Baths are traditionally known as Hammam Kunjak, and by the beginning of the 20th century there were a minimum of sixteen baths in Bukhara. Some are in mahalla, which is an urban division of communities in Uzbekistan; some are located near other public buildings, while others are located at busy intersections.
About Bukhara Hammam
- As an important aspect of the eastern cityscape, Hammam were typically built close to, but to the side of, a mosque; hidden from direct view. These were found in every quarter of the Islamic city and received visitors on a daily basis.
- The medieval Hammam Kunjak can be found near the giant Kalyan minaret in the very centre of Bukhara. Opened in the 16th century, the hammam was constructed in the Sheibanid era. It was originally built to service the Emir’s wives and concubines.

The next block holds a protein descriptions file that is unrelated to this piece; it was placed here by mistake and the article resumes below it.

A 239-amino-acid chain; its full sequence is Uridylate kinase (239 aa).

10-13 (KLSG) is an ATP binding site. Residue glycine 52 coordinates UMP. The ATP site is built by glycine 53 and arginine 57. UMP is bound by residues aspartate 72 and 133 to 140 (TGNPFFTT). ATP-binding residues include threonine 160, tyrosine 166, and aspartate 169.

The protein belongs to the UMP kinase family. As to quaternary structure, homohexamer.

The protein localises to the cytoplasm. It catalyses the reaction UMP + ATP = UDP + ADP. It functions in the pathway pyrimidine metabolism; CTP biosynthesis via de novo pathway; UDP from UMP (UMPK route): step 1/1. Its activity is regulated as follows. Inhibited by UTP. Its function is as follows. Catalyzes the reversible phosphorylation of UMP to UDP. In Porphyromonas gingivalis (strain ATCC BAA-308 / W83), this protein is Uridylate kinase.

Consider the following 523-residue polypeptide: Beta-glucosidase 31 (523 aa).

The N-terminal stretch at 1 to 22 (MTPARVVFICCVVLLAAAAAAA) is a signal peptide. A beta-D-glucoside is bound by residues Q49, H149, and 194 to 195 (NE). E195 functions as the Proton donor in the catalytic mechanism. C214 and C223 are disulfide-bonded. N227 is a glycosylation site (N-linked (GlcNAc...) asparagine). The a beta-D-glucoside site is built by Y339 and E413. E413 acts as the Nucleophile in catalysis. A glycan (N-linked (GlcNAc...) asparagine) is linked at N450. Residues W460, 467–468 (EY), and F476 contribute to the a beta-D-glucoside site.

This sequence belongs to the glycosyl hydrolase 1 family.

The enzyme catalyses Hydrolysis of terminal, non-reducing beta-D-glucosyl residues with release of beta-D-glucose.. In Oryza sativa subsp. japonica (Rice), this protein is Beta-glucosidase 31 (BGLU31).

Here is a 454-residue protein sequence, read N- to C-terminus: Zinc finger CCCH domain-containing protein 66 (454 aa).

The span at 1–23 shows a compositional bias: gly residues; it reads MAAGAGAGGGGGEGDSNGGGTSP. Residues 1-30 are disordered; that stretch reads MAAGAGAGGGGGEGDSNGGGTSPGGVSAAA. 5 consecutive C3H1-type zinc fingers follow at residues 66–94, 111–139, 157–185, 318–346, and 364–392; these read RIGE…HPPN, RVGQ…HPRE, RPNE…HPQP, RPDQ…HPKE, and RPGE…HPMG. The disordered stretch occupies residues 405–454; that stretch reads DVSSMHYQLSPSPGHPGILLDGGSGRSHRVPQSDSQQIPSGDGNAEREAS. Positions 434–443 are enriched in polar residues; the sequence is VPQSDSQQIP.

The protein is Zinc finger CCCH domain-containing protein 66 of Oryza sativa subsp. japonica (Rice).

- Many baths in Central Asia were constructed with just one department, with men and women attending on separate days. Today, there is the Hammam Kunjah – a women’s bathhouse in Bukhara; and the Hammam Bozori Kord – a bathhouse for men.
Women and Hammam
Hammam is an integral part of the traditions and customs of Bukharin women. For instance –
- Women in labor are bathed and receive special massages, treatments, and exercises.
- Once a woman has given birth, she must attend the hammam on the 10th, 20th, 30th, and 40th days. The baby is also bathed on the 40th day with a special Bukhara clay. The belief is that, when a child is redeemed in this manner, they will become stronger than their peers.
- Women typically attend the bathhouses once a week, with many going in groups to exchange news.